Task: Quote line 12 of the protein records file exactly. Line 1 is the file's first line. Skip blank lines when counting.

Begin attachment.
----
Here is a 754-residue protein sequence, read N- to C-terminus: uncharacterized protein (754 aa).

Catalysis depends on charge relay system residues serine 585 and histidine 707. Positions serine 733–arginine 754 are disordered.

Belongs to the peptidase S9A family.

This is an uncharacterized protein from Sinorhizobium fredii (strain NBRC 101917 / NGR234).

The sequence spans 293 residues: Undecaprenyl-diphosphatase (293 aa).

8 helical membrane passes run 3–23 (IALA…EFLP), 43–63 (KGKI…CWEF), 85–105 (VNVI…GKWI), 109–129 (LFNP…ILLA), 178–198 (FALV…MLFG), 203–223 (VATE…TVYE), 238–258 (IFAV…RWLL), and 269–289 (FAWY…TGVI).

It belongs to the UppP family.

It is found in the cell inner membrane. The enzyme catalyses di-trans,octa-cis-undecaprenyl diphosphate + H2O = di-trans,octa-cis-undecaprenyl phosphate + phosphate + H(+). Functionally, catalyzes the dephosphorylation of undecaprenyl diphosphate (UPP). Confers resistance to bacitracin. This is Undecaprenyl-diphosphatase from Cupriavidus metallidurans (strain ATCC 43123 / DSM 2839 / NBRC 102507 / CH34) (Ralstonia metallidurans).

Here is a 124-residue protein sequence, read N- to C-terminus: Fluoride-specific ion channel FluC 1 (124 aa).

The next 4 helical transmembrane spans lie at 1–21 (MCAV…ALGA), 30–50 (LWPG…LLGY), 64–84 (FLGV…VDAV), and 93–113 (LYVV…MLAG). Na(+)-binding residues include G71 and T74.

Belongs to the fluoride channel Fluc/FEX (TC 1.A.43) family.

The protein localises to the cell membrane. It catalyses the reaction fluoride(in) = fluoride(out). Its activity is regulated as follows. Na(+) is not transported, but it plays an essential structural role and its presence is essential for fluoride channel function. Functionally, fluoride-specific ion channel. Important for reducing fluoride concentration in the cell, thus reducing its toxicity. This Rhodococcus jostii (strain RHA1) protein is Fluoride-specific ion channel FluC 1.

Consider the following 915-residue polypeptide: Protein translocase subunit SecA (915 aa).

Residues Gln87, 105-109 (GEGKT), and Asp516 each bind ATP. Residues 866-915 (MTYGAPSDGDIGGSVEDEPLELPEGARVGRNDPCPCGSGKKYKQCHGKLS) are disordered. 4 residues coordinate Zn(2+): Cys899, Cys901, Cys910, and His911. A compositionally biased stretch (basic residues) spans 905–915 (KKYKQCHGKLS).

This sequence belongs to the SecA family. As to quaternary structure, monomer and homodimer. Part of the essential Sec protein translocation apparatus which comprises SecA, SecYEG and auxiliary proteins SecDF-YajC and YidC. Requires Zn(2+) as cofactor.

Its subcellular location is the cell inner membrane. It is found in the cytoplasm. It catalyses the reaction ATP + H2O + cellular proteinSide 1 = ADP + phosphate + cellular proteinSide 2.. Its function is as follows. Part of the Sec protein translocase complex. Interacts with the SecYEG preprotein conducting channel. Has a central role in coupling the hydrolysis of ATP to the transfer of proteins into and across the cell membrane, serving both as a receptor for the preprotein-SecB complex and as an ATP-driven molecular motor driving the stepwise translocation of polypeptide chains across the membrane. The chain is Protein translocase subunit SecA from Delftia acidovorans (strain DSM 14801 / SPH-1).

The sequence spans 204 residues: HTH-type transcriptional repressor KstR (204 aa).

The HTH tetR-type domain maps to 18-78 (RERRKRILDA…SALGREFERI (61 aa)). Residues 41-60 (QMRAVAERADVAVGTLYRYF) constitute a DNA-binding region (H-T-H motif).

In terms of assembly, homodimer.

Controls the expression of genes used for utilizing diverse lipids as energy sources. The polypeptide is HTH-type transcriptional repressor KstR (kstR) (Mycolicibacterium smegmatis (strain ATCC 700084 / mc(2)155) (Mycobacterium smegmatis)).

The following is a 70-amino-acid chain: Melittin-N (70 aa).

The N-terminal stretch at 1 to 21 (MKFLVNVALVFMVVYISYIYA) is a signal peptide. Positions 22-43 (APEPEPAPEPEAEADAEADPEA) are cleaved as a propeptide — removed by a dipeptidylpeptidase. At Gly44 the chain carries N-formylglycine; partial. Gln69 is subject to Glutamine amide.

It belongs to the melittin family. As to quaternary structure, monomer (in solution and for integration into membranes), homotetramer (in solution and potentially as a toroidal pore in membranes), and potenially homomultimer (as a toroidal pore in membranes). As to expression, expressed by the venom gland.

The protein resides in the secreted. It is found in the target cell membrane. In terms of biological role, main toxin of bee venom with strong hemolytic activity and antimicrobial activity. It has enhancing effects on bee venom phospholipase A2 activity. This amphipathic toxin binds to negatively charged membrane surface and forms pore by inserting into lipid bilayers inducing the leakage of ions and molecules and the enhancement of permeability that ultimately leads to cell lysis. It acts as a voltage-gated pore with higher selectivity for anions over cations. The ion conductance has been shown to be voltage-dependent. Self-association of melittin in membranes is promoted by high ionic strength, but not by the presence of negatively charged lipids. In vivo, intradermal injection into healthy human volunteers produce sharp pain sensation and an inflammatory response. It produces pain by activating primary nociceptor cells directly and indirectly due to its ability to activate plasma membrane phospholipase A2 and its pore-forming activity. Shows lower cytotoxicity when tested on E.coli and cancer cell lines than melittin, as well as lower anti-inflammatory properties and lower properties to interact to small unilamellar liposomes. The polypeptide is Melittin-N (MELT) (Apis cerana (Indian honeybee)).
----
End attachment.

The protein localises to the cell membrane. It catalyses the reaction fluoride(in) = fluoride(out). Its activity is regulated as follows. Na(+) is not transported, but it plays an essential structural role and its presence is essential for fluoride channel function. Functionally, fluoride-specific ion channel. Important for reducing fluoride concentration in the cell, thus reducing its toxicity. This Rhodococcus jostii (strain RHA1) protein is Fluoride-specific ion channel FluC 1.